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Cast From the Platform
Styles: pseudo-ambient, real deal dream pop/shoegaze
Others: Mahogany, Stars of the Lid, Aarktica, Cocteau Twins
What Iíll try to do for you here is explain how this record (and to some degree Auburn Lullís debut) stands apart from the above mentioned artists. Itís not easy, since the group trades in a very familiar sort of billowing, sunkissed guazyness. After digesting Cast From the Platform, their second album, Iím convinced that this familiarity is colored by influence but sent home by unfailingly absorbing beauty.
Some might call the music on Cast From the Platform a bit stark and moody, but I believe this is often what saves Auburn Lull (kind of like Low) from nestling into some safe, adult-contempo niche. More discerning ears will find that Auburn Lullís rich tapestry is as dangerously hypnotic and transporting as it is soothing. While the loping percussive march of the opening number takes me to a hazy, Cocteau Twins sort of place, the understated, free-floating guitar work and smooth, elliptical harmonic cadences make you feel as though you are in new territory. The dark, propulsive, "Season of False Starts" brings to mind Labradford or Aarktica, but succeeds in being its own "Long Distance Drunk" kind of song-puzzle with its syrupy rhythms and mantra-like progression. The song actually ends on the gorgeous ephemeral note that is surely one of the groupís strengths. You might have heard these sounds before, but not put together quite so well.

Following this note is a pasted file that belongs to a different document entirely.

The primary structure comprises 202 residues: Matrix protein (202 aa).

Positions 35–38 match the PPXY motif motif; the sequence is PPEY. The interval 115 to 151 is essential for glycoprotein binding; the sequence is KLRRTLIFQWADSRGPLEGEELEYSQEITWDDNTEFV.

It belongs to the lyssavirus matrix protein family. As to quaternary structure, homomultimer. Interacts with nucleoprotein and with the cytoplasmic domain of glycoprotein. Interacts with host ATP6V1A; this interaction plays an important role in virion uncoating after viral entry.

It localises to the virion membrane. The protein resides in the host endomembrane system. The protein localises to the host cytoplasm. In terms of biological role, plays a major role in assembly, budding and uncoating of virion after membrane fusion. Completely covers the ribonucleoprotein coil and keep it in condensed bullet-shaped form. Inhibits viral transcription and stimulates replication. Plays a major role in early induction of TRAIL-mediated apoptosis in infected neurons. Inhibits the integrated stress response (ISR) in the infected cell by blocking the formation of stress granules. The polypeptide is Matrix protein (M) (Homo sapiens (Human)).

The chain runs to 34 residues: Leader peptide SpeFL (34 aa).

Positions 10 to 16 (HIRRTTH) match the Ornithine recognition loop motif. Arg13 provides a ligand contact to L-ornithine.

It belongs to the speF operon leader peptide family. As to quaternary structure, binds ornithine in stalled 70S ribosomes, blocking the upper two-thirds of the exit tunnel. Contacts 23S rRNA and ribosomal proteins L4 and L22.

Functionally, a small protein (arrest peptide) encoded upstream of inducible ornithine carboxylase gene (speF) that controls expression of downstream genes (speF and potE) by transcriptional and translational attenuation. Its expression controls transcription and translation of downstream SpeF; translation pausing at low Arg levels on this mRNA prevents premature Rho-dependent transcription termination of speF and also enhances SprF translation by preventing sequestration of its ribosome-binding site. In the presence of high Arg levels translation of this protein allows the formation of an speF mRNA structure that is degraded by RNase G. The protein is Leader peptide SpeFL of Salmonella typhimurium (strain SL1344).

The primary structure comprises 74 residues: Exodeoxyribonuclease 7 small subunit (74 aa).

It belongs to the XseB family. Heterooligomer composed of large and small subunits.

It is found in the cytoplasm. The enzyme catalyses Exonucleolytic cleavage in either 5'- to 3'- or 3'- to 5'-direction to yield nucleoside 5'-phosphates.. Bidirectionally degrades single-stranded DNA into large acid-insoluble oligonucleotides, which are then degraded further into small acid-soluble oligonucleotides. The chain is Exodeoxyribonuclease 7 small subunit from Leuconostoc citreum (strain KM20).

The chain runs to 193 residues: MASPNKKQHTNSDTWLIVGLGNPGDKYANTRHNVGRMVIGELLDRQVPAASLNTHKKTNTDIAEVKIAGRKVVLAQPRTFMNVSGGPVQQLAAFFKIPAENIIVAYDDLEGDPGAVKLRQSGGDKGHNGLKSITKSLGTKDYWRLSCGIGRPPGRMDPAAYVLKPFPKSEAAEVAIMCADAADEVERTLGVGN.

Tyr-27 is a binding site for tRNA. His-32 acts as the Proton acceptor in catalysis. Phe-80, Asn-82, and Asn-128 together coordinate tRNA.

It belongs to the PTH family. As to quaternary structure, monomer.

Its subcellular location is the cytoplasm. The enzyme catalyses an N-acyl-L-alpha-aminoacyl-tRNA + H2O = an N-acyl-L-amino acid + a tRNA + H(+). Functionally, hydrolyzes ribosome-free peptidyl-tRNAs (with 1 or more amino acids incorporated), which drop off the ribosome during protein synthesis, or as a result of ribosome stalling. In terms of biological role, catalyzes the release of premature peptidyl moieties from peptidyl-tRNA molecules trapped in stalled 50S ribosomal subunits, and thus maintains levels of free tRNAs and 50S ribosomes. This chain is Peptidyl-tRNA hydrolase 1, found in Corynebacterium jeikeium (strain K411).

Iíd use the term ambient restrictively when it comes to Auburn Lull, yet they do their own brand of what Stars of the Lid do with seriously thick stretches of heady atmosphere. The lead singerís vocals, admittedly, are nothing so extraordinary (think Neil Halstead and youíre a few bottles of Nyquil from being there). But that shouldnít deter you any. If you can wrap your head around it, this soup will sustain and refresh you as much as itíll relax. While there is no shortage of artists that can do this for a listener, the Lull retain the rare ability to create some of the most uncannily singular lullabies Iíve heard since, well, the last Auburn Lull record. Beat aficionados who felt threatened by the persistent lack of percussion on Alone I Admire should feel a little more grounded.
Bottom line: Cast From the Platform is a fantastic album in the tradition of all the significant and puzzling guitar drone confections of the past twenty to thirty years and should definitely not be missed.